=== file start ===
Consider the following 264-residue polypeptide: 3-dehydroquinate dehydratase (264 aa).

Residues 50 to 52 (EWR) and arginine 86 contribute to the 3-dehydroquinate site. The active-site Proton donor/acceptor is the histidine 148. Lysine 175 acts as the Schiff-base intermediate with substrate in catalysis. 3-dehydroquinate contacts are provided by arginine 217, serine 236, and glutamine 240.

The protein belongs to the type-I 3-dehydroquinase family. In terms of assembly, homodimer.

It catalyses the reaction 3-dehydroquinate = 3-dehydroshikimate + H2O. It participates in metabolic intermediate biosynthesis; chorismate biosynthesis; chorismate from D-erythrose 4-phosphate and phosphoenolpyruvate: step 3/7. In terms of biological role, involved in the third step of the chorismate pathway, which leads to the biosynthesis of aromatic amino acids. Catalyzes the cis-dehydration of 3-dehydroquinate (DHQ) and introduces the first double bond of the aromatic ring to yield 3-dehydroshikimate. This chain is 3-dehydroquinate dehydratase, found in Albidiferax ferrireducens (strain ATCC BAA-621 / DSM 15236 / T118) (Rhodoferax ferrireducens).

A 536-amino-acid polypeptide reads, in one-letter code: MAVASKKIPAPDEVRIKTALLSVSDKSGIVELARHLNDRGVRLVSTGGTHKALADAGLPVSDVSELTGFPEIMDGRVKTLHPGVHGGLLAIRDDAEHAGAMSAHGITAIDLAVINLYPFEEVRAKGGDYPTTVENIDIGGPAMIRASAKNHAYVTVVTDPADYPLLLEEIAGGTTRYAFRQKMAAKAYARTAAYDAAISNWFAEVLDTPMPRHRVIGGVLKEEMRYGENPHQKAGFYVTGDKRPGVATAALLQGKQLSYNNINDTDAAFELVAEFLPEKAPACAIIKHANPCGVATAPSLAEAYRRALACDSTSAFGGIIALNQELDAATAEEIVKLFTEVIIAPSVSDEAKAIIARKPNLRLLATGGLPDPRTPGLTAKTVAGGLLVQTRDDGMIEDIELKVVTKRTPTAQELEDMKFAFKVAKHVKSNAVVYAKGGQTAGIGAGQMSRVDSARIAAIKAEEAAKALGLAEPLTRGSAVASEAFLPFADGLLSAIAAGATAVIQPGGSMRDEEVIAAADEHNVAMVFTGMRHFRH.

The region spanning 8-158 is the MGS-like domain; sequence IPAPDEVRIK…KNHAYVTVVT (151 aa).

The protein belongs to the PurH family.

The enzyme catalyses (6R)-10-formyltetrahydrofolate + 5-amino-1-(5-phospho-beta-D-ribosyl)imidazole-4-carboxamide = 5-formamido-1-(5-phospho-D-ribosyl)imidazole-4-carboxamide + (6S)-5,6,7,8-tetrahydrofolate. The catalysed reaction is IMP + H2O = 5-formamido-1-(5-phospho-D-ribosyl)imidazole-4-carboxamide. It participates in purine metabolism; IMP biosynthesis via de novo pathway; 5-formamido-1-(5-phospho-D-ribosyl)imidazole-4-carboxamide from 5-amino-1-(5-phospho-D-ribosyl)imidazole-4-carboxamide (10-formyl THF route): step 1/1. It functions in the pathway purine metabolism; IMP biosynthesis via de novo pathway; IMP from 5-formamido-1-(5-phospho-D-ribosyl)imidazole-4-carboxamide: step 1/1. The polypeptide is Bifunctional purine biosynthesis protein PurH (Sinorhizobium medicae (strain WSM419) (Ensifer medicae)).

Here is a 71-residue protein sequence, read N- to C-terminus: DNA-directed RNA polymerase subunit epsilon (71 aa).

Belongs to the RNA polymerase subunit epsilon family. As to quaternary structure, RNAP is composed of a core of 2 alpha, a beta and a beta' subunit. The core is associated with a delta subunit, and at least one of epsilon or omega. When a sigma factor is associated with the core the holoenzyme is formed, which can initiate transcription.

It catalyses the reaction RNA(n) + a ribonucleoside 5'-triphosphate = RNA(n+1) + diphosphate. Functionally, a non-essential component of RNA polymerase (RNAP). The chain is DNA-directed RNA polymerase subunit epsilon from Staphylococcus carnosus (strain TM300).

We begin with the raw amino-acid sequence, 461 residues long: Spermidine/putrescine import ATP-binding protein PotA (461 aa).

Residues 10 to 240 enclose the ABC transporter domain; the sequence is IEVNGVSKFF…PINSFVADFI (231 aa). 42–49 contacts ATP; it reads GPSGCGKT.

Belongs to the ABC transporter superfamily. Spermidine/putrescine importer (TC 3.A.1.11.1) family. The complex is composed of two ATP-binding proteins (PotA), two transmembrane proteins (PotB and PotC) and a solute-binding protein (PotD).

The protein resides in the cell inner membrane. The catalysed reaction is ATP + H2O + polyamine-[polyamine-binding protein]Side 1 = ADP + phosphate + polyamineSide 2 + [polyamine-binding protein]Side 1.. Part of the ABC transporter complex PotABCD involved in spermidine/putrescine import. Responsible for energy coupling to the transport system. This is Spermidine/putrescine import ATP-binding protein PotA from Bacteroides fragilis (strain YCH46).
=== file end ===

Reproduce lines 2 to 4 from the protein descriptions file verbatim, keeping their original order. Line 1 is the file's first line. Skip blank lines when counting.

Residues 50 to 52 (EWR) and arginine 86 contribute to the 3-dehydroquinate site. The active-site Proton donor/acceptor is the histidine 148. Lysine 175 acts as the Schiff-base intermediate with substrate in catalysis. 3-dehydroquinate contacts are provided by arginine 217, serine 236, and glutamine 240.

The protein belongs to the type-I 3-dehydroquinase family. In terms of assembly, homodimer.

It catalyses the reaction 3-dehydroquinate = 3-dehydroshikimate + H2O. It participates in metabolic intermediate biosynthesis; chorismate biosynthesis; chorismate from D-erythrose 4-phosphate and phosphoenolpyruvate: step 3/7. In terms of biological role, involved in the third step of the chorismate pathway, which leads to the biosynthesis of aromatic amino acids. Catalyzes the cis-dehydration of 3-dehydroquinate (DHQ) and introduces the first double bond of the aromatic ring to yield 3-dehydroshikimate. This chain is 3-dehydroquinate dehydratase, found in Albidiferax ferrireducens (strain ATCC BAA-621 / DSM 15236 / T118) (Rhodoferax ferrireducens).